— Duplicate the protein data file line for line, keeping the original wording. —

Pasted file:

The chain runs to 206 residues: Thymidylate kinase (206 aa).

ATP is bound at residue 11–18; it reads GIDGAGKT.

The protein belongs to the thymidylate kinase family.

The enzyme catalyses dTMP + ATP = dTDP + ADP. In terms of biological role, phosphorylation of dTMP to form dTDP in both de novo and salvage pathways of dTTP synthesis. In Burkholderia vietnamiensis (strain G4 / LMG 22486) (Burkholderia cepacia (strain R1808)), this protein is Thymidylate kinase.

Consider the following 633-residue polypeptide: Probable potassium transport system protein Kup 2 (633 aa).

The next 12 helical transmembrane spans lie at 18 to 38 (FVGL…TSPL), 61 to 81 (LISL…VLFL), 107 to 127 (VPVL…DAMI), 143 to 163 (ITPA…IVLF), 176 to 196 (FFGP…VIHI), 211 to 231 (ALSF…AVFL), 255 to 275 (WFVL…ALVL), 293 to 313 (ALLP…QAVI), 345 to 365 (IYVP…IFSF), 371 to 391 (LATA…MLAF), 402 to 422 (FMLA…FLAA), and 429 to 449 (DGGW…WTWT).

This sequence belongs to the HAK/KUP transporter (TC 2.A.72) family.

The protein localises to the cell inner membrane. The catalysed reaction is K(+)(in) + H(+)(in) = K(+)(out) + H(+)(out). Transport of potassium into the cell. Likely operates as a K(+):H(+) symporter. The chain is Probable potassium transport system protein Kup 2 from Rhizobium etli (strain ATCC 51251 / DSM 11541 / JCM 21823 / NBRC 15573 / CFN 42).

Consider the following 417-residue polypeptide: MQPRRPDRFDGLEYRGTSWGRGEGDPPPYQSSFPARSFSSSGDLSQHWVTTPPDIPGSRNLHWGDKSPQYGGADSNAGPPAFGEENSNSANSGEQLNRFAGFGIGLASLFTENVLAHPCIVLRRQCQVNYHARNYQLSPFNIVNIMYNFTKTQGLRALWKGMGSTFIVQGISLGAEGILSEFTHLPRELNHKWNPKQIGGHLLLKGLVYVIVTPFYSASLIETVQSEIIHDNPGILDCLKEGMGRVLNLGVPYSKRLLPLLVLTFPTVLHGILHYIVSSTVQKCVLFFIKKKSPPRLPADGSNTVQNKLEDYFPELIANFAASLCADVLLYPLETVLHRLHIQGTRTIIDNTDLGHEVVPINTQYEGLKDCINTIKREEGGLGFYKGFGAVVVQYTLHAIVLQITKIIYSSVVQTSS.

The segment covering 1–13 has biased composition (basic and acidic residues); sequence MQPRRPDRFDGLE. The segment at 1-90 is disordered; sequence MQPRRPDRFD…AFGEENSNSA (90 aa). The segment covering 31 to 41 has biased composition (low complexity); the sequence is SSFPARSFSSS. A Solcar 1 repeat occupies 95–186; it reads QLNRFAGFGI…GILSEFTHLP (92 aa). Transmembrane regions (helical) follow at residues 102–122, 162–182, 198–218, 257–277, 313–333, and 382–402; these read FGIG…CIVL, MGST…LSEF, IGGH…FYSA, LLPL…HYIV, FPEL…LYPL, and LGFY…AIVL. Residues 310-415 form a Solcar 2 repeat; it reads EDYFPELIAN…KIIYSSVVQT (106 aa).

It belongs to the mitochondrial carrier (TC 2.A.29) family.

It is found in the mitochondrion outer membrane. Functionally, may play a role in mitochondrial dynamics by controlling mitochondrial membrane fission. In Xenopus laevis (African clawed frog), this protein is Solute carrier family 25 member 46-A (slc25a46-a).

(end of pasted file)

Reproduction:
The chain runs to 206 residues: Thymidylate kinase (206 aa).

ATP is bound at residue 11–18; it reads GIDGAGKT.

The protein belongs to the thymidylate kinase family.

The enzyme catalyses dTMP + ATP = dTDP + ADP. In terms of biological role, phosphorylation of dTMP to form dTDP in both de novo and salvage pathways of dTTP synthesis. In Burkholderia vietnamiensis (strain G4 / LMG 22486) (Burkholderia cepacia (strain R1808)), this protein is Thymidylate kinase.

Consider the following 633-residue polypeptide: Probable potassium transport system protein Kup 2 (633 aa).

The next 12 helical transmembrane spans lie at 18 to 38 (FVGL…TSPL), 61 to 81 (LISL…VLFL), 107 to 127 (VPVL…DAMI), 143 to 163 (ITPA…IVLF), 176 to 196 (FFGP…VIHI), 211 to 231 (ALSF…AVFL), 255 to 275 (WFVL…ALVL), 293 to 313 (ALLP…QAVI), 345 to 365 (IYVP…IFSF), 371 to 391 (LATA…MLAF), 402 to 422 (FMLA…FLAA), and 429 to 449 (DGGW…WTWT).

This sequence belongs to the HAK/KUP transporter (TC 2.A.72) family.

The protein localises to the cell inner membrane. The catalysed reaction is K(+)(in) + H(+)(in) = K(+)(out) + H(+)(out). Transport of potassium into the cell. Likely operates as a K(+):H(+) symporter. The chain is Probable potassium transport system protein Kup 2 from Rhizobium etli (strain ATCC 51251 / DSM 11541 / JCM 21823 / NBRC 15573 / CFN 42).

Consider the following 417-residue polypeptide: MQPRRPDRFDGLEYRGTSWGRGEGDPPPYQSSFPARSFSSSGDLSQHWVTTPPDIPGSRNLHWGDKSPQYGGADSNAGPPAFGEENSNSANSGEQLNRFAGFGIGLASLFTENVLAHPCIVLRRQCQVNYHARNYQLSPFNIVNIMYNFTKTQGLRALWKGMGSTFIVQGISLGAEGILSEFTHLPRELNHKWNPKQIGGHLLLKGLVYVIVTPFYSASLIETVQSEIIHDNPGILDCLKEGMGRVLNLGVPYSKRLLPLLVLTFPTVLHGILHYIVSSTVQKCVLFFIKKKSPPRLPADGSNTVQNKLEDYFPELIANFAASLCADVLLYPLETVLHRLHIQGTRTIIDNTDLGHEVVPINTQYEGLKDCINTIKREEGGLGFYKGFGAVVVQYTLHAIVLQITKIIYSSVVQTSS.

The segment covering 1–13 has biased composition (basic and acidic residues); sequence MQPRRPDRFDGLE. The segment at 1-90 is disordered; sequence MQPRRPDRFD…AFGEENSNSA (90 aa). The segment covering 31 to 41 has biased composition (low complexity); the sequence is SSFPARSFSSS. A Solcar 1 repeat occupies 95–186; it reads QLNRFAGFGI…GILSEFTHLP (92 aa). Transmembrane regions (helical) follow at residues 102–122, 162–182, 198–218, 257–277, 313–333, and 382–402; these read FGIG…CIVL, MGST…LSEF, IGGH…FYSA, LLPL…HYIV, FPEL…LYPL, and LGFY…AIVL. Residues 310-415 form a Solcar 2 repeat; it reads EDYFPELIAN…KIIYSSVVQT (106 aa).

It belongs to the mitochondrial carrier (TC 2.A.29) family.

It is found in the mitochondrion outer membrane. Functionally, may play a role in mitochondrial dynamics by controlling mitochondrial membrane fission. In Xenopus laevis (African clawed frog), this protein is Solute carrier family 25 member 46-A (slc25a46-a).